The worldwide threat represente d by filarial species has imposed challenging research initiatives among academic and private contributors toward identifying novel or complementary antiparasitic treatments.
As a result, past decades have seen the emergence of a variety of nematode-applied drug screening methods.
Some of them consisted in revisiting classical assays directly inherited from model organisms such as the free-living nematode Caenorhabditis elegans or the strongyle parasite Haemonchus contortus . Such methods often imply phenotypic observation of hit compound effect on the motility/locomotion or the development of different nematode instars. Applied to filarial species, the use of the dog heartworm model Dirofilaria immitis has highlighted supplementary challenges imposed by the species life cycle and maintenance requirements, which imposes a reflection on alternative assays to ease screening processes and further in vivo testing.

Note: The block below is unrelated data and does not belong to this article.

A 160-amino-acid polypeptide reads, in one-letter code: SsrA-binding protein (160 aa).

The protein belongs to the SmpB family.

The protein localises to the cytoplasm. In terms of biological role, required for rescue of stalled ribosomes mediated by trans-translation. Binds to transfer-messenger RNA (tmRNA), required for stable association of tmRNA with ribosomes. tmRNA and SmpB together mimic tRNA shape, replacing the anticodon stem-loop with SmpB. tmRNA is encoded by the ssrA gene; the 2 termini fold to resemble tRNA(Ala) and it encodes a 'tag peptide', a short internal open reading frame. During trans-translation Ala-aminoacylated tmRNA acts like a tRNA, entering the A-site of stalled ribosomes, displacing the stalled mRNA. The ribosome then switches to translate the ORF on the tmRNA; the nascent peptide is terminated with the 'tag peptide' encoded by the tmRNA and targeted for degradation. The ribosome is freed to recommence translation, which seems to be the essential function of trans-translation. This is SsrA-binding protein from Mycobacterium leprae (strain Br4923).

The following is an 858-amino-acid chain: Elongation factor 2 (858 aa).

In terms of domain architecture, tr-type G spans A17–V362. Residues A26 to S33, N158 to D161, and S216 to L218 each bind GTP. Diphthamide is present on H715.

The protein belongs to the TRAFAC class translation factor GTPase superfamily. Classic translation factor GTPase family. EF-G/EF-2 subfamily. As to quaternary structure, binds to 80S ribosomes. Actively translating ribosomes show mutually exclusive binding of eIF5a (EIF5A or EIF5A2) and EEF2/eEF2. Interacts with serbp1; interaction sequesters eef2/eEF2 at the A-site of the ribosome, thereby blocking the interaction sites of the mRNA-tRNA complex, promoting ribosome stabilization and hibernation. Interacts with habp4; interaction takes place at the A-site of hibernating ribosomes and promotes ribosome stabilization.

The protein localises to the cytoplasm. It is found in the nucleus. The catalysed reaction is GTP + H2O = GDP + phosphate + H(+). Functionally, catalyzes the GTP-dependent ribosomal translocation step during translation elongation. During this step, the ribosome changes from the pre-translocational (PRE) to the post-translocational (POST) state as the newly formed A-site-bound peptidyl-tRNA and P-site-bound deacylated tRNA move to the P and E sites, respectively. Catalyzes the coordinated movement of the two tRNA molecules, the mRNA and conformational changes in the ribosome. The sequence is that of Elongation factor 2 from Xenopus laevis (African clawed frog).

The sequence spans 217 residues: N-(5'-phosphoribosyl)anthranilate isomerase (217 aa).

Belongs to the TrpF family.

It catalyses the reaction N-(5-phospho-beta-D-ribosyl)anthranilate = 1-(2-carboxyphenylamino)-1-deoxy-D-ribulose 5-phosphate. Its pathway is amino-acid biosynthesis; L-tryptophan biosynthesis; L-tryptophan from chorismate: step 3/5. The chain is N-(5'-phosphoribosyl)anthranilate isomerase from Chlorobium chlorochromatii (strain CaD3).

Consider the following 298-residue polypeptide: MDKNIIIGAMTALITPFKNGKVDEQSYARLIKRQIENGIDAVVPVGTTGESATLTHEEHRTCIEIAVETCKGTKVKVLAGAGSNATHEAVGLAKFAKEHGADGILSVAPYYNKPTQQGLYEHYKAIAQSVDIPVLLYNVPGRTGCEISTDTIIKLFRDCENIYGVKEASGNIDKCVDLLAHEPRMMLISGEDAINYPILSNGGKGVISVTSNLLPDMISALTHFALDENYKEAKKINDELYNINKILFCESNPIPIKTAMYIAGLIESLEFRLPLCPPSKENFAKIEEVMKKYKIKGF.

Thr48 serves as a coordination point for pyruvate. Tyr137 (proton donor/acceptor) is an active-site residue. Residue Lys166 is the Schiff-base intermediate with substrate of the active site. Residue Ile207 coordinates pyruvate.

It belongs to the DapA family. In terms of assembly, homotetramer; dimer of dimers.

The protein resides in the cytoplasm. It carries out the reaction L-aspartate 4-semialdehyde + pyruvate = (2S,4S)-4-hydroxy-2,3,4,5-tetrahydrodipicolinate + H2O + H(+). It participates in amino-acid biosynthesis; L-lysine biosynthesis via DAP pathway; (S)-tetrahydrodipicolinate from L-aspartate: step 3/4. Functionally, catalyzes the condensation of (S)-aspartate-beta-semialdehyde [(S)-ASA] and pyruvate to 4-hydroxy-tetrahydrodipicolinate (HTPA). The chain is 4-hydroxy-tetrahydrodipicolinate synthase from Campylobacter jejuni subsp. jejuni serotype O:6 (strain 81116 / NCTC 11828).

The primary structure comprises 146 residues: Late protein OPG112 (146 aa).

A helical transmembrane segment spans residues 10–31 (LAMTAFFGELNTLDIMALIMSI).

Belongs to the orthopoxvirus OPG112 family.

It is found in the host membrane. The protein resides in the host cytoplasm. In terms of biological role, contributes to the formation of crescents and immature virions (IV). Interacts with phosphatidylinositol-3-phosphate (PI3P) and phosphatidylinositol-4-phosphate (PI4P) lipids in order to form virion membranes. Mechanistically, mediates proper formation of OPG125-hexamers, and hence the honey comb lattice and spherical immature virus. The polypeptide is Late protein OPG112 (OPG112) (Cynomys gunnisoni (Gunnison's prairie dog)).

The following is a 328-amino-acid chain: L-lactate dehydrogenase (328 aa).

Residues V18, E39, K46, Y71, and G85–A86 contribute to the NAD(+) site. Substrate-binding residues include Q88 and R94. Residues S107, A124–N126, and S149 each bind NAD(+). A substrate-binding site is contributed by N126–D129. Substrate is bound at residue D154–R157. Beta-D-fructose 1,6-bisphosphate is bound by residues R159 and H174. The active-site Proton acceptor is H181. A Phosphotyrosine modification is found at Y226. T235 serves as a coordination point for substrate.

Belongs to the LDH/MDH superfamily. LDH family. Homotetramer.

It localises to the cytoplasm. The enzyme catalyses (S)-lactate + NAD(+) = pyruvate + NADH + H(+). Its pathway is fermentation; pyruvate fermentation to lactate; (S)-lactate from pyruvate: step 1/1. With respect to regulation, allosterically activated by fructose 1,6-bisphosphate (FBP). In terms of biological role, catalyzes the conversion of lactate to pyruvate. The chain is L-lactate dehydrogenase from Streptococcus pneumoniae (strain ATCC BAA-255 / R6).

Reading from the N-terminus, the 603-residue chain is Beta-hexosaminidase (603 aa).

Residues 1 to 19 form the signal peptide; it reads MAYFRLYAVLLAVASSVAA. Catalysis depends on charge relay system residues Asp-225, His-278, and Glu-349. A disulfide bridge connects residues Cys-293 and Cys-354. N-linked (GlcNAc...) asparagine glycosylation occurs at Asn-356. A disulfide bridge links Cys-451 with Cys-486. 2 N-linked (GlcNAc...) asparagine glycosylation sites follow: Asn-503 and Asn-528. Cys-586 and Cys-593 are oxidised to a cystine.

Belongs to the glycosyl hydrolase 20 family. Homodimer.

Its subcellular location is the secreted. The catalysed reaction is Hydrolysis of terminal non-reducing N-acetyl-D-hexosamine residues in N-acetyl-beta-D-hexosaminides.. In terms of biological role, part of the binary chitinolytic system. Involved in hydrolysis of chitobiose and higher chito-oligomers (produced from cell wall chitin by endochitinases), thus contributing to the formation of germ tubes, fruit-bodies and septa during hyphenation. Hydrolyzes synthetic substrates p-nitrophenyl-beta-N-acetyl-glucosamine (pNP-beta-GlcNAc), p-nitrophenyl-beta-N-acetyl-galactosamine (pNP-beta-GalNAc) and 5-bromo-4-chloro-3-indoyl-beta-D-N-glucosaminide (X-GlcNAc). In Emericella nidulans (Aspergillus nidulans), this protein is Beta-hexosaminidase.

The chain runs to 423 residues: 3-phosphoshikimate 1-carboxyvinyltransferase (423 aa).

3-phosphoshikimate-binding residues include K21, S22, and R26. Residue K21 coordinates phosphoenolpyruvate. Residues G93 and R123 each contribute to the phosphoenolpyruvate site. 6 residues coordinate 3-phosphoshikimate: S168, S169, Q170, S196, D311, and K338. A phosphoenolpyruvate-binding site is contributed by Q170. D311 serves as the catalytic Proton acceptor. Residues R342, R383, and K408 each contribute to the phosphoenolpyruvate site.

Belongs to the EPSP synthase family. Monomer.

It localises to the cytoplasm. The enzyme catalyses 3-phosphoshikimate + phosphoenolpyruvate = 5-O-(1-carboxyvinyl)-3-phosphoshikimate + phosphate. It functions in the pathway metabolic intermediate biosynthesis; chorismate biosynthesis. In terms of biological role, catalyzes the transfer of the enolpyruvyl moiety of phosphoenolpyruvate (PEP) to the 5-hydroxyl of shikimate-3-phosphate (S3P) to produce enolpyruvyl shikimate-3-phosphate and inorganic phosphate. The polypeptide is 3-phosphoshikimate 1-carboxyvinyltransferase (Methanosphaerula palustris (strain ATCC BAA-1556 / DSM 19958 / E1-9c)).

The era of microfluidic technologies represents a source of powerful tools, which would enable fine characterization of phenotypic effects induced by any active ingredient in development.
The motility trap assay, currently adapted to strongyle species, is one of the most recent accomplishments in combining motility observation and automated recording in a nematode-applied fluidic device. As a result, the MTA enables fine anthelmintic sensitivity assessment and fills the gaps of classical methods as it dramatically reduces the duration of the assay, the number of required animals, and enable the detection of relevant and more representative effective concentrations.
In summary, the preliminary data presented in this chapter reflect a novel standardized approach that has the potential to be applied to filariid species, a prospective that is hoped to stimulate a new dynamic in anthelmintic research.